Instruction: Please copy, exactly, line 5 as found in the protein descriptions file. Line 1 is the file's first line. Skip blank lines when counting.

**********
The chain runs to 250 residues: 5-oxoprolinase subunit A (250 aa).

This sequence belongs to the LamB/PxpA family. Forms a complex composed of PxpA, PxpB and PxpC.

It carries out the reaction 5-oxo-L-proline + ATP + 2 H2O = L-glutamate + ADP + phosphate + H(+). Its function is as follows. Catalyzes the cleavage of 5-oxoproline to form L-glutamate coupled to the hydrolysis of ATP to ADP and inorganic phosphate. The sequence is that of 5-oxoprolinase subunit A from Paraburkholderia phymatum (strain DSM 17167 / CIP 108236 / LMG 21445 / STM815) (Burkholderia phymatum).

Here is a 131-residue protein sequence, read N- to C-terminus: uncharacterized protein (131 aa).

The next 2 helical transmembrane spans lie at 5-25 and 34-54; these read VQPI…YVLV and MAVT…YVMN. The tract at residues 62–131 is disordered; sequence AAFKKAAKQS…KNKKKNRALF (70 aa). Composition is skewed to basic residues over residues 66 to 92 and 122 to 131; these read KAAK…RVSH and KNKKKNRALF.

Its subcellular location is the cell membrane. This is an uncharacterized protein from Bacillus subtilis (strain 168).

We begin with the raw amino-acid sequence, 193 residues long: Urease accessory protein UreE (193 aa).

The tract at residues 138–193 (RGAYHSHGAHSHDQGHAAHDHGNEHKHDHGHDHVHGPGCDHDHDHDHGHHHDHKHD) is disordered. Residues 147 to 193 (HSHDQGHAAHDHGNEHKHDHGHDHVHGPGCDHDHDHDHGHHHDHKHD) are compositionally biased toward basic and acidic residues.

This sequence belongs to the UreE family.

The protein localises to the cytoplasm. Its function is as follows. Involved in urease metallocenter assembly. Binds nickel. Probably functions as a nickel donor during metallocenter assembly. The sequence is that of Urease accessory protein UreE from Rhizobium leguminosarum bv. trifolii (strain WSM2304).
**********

The next 2 helical transmembrane spans lie at 5-25 and 34-54; these read VQPI…YVLV and MAVT…YVMN. The tract at residues 62–131 is disordered; sequence AAFKKAAKQS…KNKKKNRALF (70 aa). Composition is skewed to basic residues over residues 66 to 92 and 122 to 131; these read KAAK…RVSH and KNKKKNRALF.